When you aren’t diligently practicing flute or piccolo, where does your instrument get stored? The chances are good that you put your instrument back in its case! Today we will discuss a few important things to think about when it comes to your instrument’s case.
Why Use a Case?
Perhaps you have never considered the case that houses your flute or piccolo. Maybe your case is the original one that came when you purchased your instrument or maybe you have since upgraded to something new. Either way, the chances are good that your instrument spends more time in its case than it does anywhere else. That’s not to say that you aren’t practicing enough, but when you are transporting your instrument, walking up stairs, or simply not practicing, it is best to keep your flute or piccolo in its case to prevent accidental damage and reduce any effects that might come from the air or environment around your flute.
Proper Cleaning of Your Case
Since your instrument spends a significant amount of time in the case, it is important to keep the interior of your case as clean as possible. Think of it this way: when you are playing, any residue on your hands comes into contact with the surface of your instrument and can interfere with the function of the instrument’s mechanism. When your flute is stored, it is also coming into contact with the surfaces on the interior of the case. To clean your case, remove your flute or piccolo and clean away any lint or debris by blowing off with compressed air or lightly vacuum away any particles with a vacuum. We do not recommend using any foams, creams, or cleaning solutions as these may react negatively with the surface of your instrument. It is best to leave deep cleaning of a case to your instrument repair-person.
Proper Case Fit
Not all cases are designed to fit any type of flute or piccolo. Different brands of flutes have different dimensions, including differing lengths of tubing and different key shapes, angles, and heights. For this reason, your flute likely came with a case from the maker, specifically fitted to your flute. Often, a manufacturer may void the warranty on an instrument if it is not kept in its original case or one approved by the maker. When a case is fitted, or “blocked,” to an instrument, adjustments are made to various foam blocks and interior materials that hold the flute in place. A good case should hold the instrument securely with minimal rocking or rotating. If there is not enough space around the keys and mechanism, contact with the case interior could cause an instrument to go out of adjustment. Do not store cleaning cloths in your case by placing them on top of your instrument as this could press down on keys when the case is closed.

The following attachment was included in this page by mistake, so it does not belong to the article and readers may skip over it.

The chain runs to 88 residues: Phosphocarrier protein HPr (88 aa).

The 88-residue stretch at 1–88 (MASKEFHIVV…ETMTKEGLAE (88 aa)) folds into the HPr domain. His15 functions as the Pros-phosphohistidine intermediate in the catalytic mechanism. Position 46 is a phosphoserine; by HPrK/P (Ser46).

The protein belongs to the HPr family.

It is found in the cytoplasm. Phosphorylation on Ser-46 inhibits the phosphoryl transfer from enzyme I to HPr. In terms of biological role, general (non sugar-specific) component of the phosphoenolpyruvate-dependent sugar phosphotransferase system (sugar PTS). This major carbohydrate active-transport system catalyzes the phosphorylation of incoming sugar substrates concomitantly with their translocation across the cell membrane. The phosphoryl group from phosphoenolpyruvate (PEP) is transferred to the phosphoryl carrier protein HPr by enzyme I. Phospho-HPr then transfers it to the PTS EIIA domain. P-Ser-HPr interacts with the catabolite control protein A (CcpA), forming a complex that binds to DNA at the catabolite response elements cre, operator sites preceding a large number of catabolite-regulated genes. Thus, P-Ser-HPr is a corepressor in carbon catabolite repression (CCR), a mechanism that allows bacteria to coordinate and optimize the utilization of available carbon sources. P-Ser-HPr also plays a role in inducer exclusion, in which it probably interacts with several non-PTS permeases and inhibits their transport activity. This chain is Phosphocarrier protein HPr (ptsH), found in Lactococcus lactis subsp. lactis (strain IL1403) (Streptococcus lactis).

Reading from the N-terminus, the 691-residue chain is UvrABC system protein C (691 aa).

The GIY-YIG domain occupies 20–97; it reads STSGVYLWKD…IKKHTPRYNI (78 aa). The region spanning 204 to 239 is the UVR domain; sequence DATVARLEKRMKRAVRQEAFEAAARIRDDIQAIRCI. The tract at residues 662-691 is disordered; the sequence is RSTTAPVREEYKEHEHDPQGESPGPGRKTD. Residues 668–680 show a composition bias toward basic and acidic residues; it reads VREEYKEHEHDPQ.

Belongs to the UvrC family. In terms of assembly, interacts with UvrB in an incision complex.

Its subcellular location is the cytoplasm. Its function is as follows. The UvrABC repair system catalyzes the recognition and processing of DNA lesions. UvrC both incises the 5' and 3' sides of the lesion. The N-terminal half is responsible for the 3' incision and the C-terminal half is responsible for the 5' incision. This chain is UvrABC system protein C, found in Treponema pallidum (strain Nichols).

Here at Burkart Flutes and Piccolos, every case is custom fit to an instrument. Currently, we offer the choice between two cases: a traditional leather-wrapped wooden case, and our newest Burkart BAM Case. Both cases are approved by Burkart and provide life-long protection for your flute. If you are the current owner of a Burkart flute and would like to upgrade your traditional style case, check out the details of the Burkart BAM Case and place your order today.
More Than Just an Accessory…
A flute or piccolo case is more than just a stylish accessory- your case plays a vital role in protecting your investment for years of enjoyable play! When not in use, we recommend storing your flute or piccolo in its case to prevent accidental damage. Should you have concerns about the fit of your case, talk to a qualified repair-person. They may be able to modify your case to improve the fit and ensure that it is holding your instrument securely, or they may recommend a different case for your flute or piccolo. If you would like to discuss case options for your Burkart flute or piccolo, contact our specialists at Burkart!